The broader picture is even more impressive and demonstrates that the activity of consumers, much of which is sourced and hosted abroad, is beginning to generate substantial business activity on the ground. According to International Data Corporation (IDC), overall IT spending is set to rise to $16.4bn in 2014, up 12.5% from 2013 despite the weakening rupiah. The cloud, meanwhile, grew by 43% in 2012.

The growth in broadband take-up and quality has been impressive. According to Akamai, the broadband adoption rate was up 292% between the second quarter of 2012 and the second quarter of 2013, while the country’s average peak connection speed rose 35% in that time to 11.5 Mbps, ahead of India and just behind China. In the World Economic Forum’s E-Networked Readiness Index 2013, the country went from 80th to 76th, ahead of the Philippines and Vietnam, and just two points behind Thailand. The Economic Forum notes that the country did particularly well in two respects.

In affordability it is 39th, ahead of Vietnam, Thailand, the Philippines and Malaysia. In business usage it is 40th, ahead of all three developing economies in the region.

Mobile broadband penetration is high, at 31.9 per 100 inhabitants, and ranked 54th in the world in a September 2013 International Telecommunication Union report. That compares very favourably with the rest of the world and the region. The global average is 22.1.

Thailand comes in at 0.1 per 100, Malaysia at 13.5, Vietnam at 19.0 and China at 17.2. Growth appears strong: in early 2013 IDC forecast that the overall broadband market in Indonesia, including both fixed and mobile, would double in 2013, from $650m to $1.16bn.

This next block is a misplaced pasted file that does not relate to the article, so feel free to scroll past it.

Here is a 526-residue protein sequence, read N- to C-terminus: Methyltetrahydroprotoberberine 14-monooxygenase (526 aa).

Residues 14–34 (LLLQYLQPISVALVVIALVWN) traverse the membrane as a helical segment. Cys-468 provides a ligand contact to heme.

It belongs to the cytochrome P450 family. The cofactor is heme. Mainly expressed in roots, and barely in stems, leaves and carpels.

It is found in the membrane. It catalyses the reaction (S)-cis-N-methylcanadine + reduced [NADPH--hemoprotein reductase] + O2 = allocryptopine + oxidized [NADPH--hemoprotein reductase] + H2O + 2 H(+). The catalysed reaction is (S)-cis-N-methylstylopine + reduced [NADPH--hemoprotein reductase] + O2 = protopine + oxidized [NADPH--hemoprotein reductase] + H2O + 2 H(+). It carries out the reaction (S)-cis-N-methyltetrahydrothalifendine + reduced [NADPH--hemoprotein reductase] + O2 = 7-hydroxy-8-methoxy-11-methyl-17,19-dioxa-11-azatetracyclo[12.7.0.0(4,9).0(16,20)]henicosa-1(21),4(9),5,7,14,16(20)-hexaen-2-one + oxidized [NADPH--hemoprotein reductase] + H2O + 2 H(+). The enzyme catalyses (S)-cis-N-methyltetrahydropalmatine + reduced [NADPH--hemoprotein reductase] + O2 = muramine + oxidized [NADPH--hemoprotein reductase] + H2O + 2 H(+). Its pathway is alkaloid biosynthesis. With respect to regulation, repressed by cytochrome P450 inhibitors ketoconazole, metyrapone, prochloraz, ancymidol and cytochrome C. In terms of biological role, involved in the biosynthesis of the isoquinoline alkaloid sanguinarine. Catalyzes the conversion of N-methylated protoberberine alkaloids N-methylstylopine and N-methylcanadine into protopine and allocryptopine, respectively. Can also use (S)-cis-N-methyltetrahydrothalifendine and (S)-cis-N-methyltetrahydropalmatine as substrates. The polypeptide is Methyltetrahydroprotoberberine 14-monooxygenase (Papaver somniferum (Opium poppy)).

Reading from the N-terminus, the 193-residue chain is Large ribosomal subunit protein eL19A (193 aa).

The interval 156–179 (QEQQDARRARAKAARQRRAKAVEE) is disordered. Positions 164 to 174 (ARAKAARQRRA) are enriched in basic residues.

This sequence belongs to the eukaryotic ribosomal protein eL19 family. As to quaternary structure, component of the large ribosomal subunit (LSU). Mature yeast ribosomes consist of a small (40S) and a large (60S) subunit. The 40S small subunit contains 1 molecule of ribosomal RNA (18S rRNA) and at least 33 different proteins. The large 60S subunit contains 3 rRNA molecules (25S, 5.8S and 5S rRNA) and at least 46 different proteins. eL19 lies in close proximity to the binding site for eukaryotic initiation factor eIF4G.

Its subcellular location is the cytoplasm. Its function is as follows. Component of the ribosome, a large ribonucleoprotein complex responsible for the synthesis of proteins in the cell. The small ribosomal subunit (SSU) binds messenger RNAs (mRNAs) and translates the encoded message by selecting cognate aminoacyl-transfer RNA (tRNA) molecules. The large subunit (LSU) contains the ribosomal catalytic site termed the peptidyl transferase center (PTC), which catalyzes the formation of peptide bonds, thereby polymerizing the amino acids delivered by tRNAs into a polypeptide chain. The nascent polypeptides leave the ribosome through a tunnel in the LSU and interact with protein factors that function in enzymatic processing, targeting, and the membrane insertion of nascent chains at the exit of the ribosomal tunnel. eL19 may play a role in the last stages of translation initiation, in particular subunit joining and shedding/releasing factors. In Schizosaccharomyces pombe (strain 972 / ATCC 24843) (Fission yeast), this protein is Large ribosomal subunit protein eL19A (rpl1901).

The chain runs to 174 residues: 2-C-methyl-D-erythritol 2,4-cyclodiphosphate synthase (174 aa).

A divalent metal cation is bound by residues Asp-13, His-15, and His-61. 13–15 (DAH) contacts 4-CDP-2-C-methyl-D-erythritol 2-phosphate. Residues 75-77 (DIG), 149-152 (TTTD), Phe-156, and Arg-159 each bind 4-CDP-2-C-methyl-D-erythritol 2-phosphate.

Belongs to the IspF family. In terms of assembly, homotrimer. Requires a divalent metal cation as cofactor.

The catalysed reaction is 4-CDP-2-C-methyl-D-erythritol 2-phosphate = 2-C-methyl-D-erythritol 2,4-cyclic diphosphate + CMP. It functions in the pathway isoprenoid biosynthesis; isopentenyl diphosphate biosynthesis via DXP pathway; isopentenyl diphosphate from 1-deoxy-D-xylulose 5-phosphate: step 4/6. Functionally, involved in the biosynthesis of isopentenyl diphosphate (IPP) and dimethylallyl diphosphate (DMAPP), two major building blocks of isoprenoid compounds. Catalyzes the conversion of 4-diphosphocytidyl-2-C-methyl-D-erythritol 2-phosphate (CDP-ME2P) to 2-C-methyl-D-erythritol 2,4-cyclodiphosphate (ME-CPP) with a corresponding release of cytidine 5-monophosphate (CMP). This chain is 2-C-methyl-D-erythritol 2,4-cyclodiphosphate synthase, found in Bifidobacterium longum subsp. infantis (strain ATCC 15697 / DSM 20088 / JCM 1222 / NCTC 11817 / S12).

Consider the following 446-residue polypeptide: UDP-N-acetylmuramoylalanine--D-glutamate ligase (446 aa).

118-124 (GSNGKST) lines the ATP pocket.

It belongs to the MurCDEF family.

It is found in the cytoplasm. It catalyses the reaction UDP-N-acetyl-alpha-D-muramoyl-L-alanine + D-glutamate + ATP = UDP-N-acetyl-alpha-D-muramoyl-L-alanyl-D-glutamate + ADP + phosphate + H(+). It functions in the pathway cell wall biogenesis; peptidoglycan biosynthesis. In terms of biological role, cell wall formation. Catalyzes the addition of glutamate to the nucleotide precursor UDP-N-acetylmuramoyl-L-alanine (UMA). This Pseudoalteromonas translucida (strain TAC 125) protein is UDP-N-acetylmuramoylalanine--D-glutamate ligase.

IDC noted some trends that suggest a healthy sector. It said that the growth did not come so much from the increase in subscriber numbers but from higher usage, an indication that demand was increasing for those people who were connected. IDC said that it expects the broadband market to continue growing at a 55% annual rate through 2016. A number of factors are driving growth, including improved coverage by the operators and lower costs for users.

Last Mile

The country has made broadband a priority, despite the geographical challenges and low average incomes in some areas. The National Broadband Plan has some bold targets. By 2018 fixed broadband coverage should be 40-70% of the population at 2 Mbps, and 50-80% of buildings should be connected at 1 Gbps. It also calls for 75% of Indonesians to have mobile broadband at 1 Mbps and envisions 100% of the country covered by the internet backbone.

Much has already been accomplished. The Palapa Ring, which was 80% complete by the end of 2013, will connect the entire archipelago by high-speed fibre optic cable. The project was started in 2001 and will total 28,704 km when completed (with more than 35,000 km of undersea cable and almost 22,000 km of inland cable). In May 2013 a groundbreaking ceremony was held for the final leg of the project, running 5300 km from Sulawesi to Papua. The project in its entirety is scheduled to be finished by 2015.